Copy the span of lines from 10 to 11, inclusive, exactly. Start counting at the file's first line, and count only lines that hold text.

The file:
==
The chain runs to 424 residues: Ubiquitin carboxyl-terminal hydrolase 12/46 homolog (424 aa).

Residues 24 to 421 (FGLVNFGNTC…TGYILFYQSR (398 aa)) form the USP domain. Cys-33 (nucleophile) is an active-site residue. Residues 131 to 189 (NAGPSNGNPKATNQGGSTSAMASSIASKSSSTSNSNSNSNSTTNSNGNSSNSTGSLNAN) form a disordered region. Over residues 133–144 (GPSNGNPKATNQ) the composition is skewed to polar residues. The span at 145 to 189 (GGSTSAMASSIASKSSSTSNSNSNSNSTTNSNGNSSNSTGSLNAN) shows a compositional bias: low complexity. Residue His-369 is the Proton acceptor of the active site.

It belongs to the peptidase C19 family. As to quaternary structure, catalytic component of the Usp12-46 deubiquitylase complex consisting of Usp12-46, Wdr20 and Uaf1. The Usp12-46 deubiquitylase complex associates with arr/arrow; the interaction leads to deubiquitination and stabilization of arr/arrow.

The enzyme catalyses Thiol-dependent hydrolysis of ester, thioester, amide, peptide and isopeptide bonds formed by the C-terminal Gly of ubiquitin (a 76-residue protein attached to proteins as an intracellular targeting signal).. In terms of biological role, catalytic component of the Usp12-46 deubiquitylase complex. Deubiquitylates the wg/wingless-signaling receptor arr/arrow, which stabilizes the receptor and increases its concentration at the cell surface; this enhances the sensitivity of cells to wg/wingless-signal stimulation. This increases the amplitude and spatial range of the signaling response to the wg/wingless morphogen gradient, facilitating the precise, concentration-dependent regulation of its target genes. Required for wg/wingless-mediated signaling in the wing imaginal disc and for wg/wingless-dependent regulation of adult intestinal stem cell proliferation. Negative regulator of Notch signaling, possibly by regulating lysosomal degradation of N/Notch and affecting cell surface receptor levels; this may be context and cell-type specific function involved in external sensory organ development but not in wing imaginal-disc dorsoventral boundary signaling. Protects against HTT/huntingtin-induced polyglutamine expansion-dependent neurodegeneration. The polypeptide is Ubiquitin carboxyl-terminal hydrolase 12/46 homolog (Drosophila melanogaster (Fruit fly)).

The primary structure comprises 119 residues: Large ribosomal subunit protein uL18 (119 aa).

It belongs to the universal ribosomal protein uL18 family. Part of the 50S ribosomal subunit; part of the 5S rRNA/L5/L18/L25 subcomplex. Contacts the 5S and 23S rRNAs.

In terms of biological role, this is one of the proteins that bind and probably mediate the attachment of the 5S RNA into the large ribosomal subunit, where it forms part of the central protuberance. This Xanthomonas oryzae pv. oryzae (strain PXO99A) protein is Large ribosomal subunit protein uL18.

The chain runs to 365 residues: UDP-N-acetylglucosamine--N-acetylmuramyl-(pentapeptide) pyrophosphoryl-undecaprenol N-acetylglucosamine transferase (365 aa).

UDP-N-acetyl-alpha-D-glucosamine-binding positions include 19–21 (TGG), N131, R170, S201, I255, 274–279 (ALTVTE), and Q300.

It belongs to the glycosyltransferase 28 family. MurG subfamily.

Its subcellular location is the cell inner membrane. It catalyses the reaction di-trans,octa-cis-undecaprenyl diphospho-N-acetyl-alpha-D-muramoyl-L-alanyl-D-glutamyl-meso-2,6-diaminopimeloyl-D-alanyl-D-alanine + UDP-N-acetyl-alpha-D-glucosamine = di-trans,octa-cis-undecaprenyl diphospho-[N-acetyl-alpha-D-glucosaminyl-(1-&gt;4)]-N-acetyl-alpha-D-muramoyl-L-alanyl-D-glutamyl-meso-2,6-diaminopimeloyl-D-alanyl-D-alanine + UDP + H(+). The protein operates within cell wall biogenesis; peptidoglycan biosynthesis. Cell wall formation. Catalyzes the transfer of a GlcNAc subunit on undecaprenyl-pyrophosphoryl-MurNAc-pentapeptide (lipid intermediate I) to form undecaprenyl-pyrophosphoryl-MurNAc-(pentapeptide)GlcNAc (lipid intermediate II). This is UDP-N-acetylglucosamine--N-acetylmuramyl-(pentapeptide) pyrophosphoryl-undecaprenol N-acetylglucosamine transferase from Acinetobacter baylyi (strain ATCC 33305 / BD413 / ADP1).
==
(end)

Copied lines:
It belongs to the glycosyltransferase 28 family. MurG subfamily.

Its subcellular location is the cell inner membrane. It catalyses the reaction di-trans,octa-cis-undecaprenyl diphospho-N-acetyl-alpha-D-muramoyl-L-alanyl-D-glutamyl-meso-2,6-diaminopimeloyl-D-alanyl-D-alanine + UDP-N-acetyl-alpha-D-glucosamine = di-trans,octa-cis-undecaprenyl diphospho-[N-acetyl-alpha-D-glucosaminyl-(1-&gt;4)]-N-acetyl-alpha-D-muramoyl-L-alanyl-D-glutamyl-meso-2,6-diaminopimeloyl-D-alanyl-D-alanine + UDP + H(+). The protein operates within cell wall biogenesis; peptidoglycan biosynthesis. Cell wall formation. Catalyzes the transfer of a GlcNAc subunit on undecaprenyl-pyrophosphoryl-MurNAc-pentapeptide (lipid intermediate I) to form undecaprenyl-pyrophosphoryl-MurNAc-(pentapeptide)GlcNAc (lipid intermediate II). This is UDP-N-acetylglucosamine--N-acetylmuramyl-(pentapeptide) pyrophosphoryl-undecaprenol N-acetylglucosamine transferase from Acinetobacter baylyi (strain ATCC 33305 / BD413 / ADP1).